The event gave local business owners a chance to explore international trade prospects.
By CYNTHIA VINARSKY
VINDICATOR BUSINESS WRITER
YOUNGSTOWN -- Ron Barnhart is looking for businesses around the world that might want to build or relocate in the quiet village Lordstown.
Shanthi Subramanyam wants to market her company's management software abroad.
Barnhart and Subramanyam got some of their questions answered Thursday when they met with trade experts from the Ohio Department of Development's International Trade Division at Youngstown State University.
The event, sponsored by YSU's Williamson Center for International Business and the Youngstown/Warren Regional Chamber of Commerce, was designed to encourage small and medium-sized businesses to consider doing business internationally.
Seeking advice: Barnhart, planning and zoning administrator for the Village of Lordstown, said he attended to get some advice on attracting international businesses to the mostly rural Trumbull County community that is already home to General Motors assembly and fabricating plants.
"We have land that's perfect for industrial use, and half of it already has the infrastructure in place," he said. "We want to market that land and we want to bring in more jobs."
Barnhart planned to meet with trade experts for Argentina, Chile, Israel and Europe.
Subramanyam, president and chief executive of Empyra Enterprise in the Youngstown Business Incubator, said she wanted to explore prospects for selling its software products outside the United States. She was scheduled to meet with the trade representatives for Canada, Ohio's largest export customer, Japan and Europe.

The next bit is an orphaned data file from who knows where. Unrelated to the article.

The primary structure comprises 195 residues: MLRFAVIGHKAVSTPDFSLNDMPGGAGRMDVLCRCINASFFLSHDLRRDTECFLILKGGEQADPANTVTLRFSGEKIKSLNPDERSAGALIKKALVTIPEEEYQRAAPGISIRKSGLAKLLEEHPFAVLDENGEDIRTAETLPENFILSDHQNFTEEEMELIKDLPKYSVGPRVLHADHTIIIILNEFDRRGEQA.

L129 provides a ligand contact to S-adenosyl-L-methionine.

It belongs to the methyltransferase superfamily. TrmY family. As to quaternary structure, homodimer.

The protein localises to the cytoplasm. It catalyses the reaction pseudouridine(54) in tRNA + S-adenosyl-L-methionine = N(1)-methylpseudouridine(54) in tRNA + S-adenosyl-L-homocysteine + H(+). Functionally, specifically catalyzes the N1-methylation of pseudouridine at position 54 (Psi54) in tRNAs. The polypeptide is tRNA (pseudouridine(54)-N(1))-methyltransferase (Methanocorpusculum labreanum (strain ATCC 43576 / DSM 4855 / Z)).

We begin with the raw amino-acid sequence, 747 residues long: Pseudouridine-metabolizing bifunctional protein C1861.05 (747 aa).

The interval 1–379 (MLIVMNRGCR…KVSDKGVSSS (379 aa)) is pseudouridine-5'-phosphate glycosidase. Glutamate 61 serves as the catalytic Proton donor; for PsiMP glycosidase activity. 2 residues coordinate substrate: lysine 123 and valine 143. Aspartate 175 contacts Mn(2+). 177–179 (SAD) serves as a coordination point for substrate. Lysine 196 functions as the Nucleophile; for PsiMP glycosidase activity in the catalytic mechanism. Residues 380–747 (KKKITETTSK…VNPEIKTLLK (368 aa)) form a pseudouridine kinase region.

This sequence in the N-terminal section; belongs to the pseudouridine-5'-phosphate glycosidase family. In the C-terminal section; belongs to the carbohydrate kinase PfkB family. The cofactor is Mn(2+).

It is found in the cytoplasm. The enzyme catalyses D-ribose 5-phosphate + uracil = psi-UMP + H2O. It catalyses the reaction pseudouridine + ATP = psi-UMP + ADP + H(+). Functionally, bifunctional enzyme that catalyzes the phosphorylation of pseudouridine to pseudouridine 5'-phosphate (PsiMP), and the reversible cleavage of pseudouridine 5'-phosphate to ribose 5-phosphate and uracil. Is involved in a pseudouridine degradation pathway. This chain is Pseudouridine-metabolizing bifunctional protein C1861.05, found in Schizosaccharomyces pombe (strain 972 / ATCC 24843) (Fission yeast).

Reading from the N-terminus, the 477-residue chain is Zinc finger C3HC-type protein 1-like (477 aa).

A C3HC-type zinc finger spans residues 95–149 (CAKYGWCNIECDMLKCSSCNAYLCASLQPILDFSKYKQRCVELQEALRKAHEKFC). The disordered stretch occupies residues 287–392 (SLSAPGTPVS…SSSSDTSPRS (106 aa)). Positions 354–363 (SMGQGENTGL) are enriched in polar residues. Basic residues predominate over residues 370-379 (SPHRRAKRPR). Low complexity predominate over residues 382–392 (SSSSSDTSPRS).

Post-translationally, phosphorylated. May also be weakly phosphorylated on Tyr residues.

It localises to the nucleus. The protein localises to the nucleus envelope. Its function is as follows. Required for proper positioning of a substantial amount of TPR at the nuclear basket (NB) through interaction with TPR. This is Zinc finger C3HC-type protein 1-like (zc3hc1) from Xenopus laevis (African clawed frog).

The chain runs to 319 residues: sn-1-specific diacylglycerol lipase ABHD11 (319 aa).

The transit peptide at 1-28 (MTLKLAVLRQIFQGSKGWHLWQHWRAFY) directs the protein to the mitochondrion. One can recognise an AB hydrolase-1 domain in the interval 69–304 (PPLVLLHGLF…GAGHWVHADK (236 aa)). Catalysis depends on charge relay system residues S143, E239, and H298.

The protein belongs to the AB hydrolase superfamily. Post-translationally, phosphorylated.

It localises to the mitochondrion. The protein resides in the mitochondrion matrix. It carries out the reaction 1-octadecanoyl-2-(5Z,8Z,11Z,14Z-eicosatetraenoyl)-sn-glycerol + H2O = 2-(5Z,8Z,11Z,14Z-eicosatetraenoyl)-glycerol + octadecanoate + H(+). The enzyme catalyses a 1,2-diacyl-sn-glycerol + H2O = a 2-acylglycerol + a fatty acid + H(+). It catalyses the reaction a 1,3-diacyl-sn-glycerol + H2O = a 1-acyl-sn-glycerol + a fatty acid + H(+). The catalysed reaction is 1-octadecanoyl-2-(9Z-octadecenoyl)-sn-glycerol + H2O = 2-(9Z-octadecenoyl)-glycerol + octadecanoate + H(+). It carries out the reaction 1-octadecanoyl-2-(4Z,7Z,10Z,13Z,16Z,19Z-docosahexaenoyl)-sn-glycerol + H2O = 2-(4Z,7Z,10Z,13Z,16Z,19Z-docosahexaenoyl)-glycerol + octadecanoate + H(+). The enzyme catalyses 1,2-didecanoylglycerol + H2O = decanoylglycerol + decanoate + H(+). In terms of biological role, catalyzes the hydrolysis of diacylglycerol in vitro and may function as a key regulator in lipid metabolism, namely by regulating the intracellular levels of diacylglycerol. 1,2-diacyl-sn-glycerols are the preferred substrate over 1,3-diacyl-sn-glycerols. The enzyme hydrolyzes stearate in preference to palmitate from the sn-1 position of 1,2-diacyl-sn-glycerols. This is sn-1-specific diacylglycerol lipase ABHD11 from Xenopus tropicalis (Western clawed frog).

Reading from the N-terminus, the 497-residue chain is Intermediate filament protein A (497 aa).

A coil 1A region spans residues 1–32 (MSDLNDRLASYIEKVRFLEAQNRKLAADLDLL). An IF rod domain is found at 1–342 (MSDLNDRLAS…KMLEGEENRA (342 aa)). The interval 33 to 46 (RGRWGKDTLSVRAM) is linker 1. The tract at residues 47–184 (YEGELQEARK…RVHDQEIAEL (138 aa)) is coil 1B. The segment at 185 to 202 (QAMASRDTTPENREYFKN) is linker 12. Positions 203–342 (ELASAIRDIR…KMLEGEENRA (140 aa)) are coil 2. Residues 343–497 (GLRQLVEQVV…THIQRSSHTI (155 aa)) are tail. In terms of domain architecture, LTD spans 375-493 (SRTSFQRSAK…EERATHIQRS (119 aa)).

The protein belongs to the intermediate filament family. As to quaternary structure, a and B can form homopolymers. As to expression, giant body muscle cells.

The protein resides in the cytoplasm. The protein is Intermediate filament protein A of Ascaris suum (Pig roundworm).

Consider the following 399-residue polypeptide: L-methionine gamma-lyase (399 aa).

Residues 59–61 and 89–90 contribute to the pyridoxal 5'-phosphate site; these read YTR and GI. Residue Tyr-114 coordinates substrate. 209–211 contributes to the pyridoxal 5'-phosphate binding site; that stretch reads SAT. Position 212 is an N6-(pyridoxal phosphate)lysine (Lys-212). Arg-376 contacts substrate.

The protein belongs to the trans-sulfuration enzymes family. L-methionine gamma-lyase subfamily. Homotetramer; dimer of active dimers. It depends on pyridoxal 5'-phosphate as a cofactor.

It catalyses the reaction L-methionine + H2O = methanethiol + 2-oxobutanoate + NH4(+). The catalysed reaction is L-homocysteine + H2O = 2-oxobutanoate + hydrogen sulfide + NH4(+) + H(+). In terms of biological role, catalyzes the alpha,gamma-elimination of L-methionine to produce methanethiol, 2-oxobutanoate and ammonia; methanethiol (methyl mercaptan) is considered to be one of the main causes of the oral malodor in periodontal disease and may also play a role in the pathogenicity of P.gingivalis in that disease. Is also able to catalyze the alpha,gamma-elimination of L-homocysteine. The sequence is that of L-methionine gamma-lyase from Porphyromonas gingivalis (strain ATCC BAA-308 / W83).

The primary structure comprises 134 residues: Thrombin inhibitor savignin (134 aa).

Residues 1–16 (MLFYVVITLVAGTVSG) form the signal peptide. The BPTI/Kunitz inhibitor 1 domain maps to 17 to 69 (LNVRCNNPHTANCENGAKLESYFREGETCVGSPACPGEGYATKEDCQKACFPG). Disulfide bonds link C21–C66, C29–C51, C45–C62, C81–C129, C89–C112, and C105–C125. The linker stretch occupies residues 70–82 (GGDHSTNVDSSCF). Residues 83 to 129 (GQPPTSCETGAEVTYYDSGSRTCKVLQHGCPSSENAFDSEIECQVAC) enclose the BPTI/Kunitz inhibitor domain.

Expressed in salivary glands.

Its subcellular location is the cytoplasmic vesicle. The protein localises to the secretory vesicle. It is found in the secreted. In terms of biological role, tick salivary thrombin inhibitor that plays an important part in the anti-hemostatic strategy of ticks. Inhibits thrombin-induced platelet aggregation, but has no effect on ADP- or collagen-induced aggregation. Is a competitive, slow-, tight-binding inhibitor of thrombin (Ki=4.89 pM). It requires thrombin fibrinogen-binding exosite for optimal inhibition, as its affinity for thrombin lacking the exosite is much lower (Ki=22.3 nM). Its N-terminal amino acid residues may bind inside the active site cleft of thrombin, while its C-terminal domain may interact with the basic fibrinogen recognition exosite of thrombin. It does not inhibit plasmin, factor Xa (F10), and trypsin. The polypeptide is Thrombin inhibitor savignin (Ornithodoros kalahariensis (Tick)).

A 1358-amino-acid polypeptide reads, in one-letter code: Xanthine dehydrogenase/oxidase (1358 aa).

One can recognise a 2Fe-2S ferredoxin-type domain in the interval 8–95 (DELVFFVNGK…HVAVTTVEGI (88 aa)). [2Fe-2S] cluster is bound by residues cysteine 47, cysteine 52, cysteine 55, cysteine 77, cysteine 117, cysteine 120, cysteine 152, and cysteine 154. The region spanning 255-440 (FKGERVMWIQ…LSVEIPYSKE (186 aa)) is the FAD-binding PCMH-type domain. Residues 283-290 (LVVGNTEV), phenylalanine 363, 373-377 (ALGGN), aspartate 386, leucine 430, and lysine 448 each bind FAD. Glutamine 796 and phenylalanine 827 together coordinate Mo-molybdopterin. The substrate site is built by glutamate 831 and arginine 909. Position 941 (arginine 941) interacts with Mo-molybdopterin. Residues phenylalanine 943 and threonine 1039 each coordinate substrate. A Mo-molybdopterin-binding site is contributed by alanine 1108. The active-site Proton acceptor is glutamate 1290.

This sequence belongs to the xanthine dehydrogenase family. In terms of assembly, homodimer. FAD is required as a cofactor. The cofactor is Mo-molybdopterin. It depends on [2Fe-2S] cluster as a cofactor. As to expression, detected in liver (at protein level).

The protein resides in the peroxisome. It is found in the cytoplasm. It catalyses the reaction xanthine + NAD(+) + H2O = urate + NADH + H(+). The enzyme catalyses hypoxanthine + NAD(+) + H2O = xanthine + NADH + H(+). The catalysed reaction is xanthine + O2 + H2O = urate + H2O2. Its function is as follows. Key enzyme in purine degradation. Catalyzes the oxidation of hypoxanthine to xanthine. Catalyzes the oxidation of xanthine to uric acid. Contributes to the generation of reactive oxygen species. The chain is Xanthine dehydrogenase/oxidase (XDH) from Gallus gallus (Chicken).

The state's International Trade Division has offices in 10 countries around the world, each staffed by trade experts who do some of the "legwork" for small and medium-sized Ohio companies exploring the business prospects abroad. The service is free to the companies, paid for by tax dollars.
One-on-one meetings: Managing directors from six of those offices -- representing Argentina, Canada, Chile, Europe, Israel and Mexico -- spent the morning conducting one-on-one meetings at YSU.
The trade experts traditionally visit Ohio communities in May to meet with business owners and to gather information about Ohio-made products.
Reid Dulberger, executive vice president for the Chamber, said the meetings were scheduled to encourage local businesses to access international markets. "Meeting one-on-one with Ohio's leading international business experts will help us expand local exports and secure local jobs," he said.
Dr. Betty Jo Licata, dean of YSU's business school, said the sponsors were pleased that all the meeting slots were filled, with some business owners scheduling sessions with representatives from several locations.